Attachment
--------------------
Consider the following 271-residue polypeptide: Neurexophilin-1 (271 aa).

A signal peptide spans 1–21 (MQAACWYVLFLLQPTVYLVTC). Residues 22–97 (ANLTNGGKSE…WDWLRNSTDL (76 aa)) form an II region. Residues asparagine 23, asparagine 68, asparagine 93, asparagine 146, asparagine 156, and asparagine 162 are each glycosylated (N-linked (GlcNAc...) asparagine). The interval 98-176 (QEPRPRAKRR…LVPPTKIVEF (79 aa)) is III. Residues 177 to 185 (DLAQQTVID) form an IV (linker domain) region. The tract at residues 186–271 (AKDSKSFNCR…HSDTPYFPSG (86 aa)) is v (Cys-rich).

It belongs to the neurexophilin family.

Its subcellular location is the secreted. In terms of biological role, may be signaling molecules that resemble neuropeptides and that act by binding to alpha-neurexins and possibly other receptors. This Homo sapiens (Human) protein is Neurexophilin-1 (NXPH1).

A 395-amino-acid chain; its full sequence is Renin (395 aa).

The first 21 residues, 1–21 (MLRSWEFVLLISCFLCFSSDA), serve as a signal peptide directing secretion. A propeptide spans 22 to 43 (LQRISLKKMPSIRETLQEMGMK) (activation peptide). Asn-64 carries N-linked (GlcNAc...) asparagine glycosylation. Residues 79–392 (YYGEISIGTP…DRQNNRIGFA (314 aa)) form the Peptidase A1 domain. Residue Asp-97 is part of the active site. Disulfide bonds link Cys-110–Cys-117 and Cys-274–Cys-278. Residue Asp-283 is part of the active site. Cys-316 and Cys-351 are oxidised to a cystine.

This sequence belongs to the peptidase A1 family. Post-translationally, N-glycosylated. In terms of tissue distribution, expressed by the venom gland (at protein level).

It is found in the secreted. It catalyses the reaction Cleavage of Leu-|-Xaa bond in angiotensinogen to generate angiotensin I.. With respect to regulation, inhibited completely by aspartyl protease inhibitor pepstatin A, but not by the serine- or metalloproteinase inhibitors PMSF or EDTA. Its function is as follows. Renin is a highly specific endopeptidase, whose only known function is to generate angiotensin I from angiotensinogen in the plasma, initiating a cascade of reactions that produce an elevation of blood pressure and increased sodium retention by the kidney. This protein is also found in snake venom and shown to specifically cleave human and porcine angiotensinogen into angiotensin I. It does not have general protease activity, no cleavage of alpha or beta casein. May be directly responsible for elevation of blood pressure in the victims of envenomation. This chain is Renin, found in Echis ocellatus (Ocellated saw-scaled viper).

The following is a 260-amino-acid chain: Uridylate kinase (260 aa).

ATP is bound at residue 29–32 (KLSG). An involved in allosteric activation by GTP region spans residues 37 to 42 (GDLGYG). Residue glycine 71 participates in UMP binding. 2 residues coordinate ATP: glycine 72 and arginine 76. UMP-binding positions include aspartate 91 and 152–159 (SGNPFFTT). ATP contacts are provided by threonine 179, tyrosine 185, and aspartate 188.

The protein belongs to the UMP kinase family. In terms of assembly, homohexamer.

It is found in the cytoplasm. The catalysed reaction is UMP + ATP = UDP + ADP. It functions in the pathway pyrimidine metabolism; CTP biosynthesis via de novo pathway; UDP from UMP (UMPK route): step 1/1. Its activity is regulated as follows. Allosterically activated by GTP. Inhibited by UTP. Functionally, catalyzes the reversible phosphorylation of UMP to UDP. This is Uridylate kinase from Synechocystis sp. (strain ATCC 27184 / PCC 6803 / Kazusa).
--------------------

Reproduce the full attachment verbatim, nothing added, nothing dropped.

Consider the following 271-residue polypeptide: Neurexophilin-1 (271 aa).

A signal peptide spans 1–21 (MQAACWYVLFLLQPTVYLVTC). Residues 22–97 (ANLTNGGKSE…WDWLRNSTDL (76 aa)) form an II region. Residues asparagine 23, asparagine 68, asparagine 93, asparagine 146, asparagine 156, and asparagine 162 are each glycosylated (N-linked (GlcNAc...) asparagine). The interval 98-176 (QEPRPRAKRR…LVPPTKIVEF (79 aa)) is III. Residues 177 to 185 (DLAQQTVID) form an IV (linker domain) region. The tract at residues 186–271 (AKDSKSFNCR…HSDTPYFPSG (86 aa)) is v (Cys-rich).

It belongs to the neurexophilin family.

Its subcellular location is the secreted. In terms of biological role, may be signaling molecules that resemble neuropeptides and that act by binding to alpha-neurexins and possibly other receptors. This Homo sapiens (Human) protein is Neurexophilin-1 (NXPH1).

A 395-amino-acid chain; its full sequence is Renin (395 aa).

The first 21 residues, 1–21 (MLRSWEFVLLISCFLCFSSDA), serve as a signal peptide directing secretion. A propeptide spans 22 to 43 (LQRISLKKMPSIRETLQEMGMK) (activation peptide). Asn-64 carries N-linked (GlcNAc...) asparagine glycosylation. Residues 79–392 (YYGEISIGTP…DRQNNRIGFA (314 aa)) form the Peptidase A1 domain. Residue Asp-97 is part of the active site. Disulfide bonds link Cys-110–Cys-117 and Cys-274–Cys-278. Residue Asp-283 is part of the active site. Cys-316 and Cys-351 are oxidised to a cystine.

This sequence belongs to the peptidase A1 family. Post-translationally, N-glycosylated. In terms of tissue distribution, expressed by the venom gland (at protein level).

It is found in the secreted. It catalyses the reaction Cleavage of Leu-|-Xaa bond in angiotensinogen to generate angiotensin I.. With respect to regulation, inhibited completely by aspartyl protease inhibitor pepstatin A, but not by the serine- or metalloproteinase inhibitors PMSF or EDTA. Its function is as follows. Renin is a highly specific endopeptidase, whose only known function is to generate angiotensin I from angiotensinogen in the plasma, initiating a cascade of reactions that produce an elevation of blood pressure and increased sodium retention by the kidney. This protein is also found in snake venom and shown to specifically cleave human and porcine angiotensinogen into angiotensin I. It does not have general protease activity, no cleavage of alpha or beta casein. May be directly responsible for elevation of blood pressure in the victims of envenomation. This chain is Renin, found in Echis ocellatus (Ocellated saw-scaled viper).

The following is a 260-amino-acid chain: Uridylate kinase (260 aa).

ATP is bound at residue 29–32 (KLSG). An involved in allosteric activation by GTP region spans residues 37 to 42 (GDLGYG). Residue glycine 71 participates in UMP binding. 2 residues coordinate ATP: glycine 72 and arginine 76. UMP-binding positions include aspartate 91 and 152–159 (SGNPFFTT). ATP contacts are provided by threonine 179, tyrosine 185, and aspartate 188.

The protein belongs to the UMP kinase family. In terms of assembly, homohexamer.

It is found in the cytoplasm. The catalysed reaction is UMP + ATP = UDP + ADP. It functions in the pathway pyrimidine metabolism; CTP biosynthesis via de novo pathway; UDP from UMP (UMPK route): step 1/1. Its activity is regulated as follows. Allosterically activated by GTP. Inhibited by UTP. Functionally, catalyzes the reversible phosphorylation of UMP to UDP. This is Uridylate kinase from Synechocystis sp. (strain ATCC 27184 / PCC 6803 / Kazusa).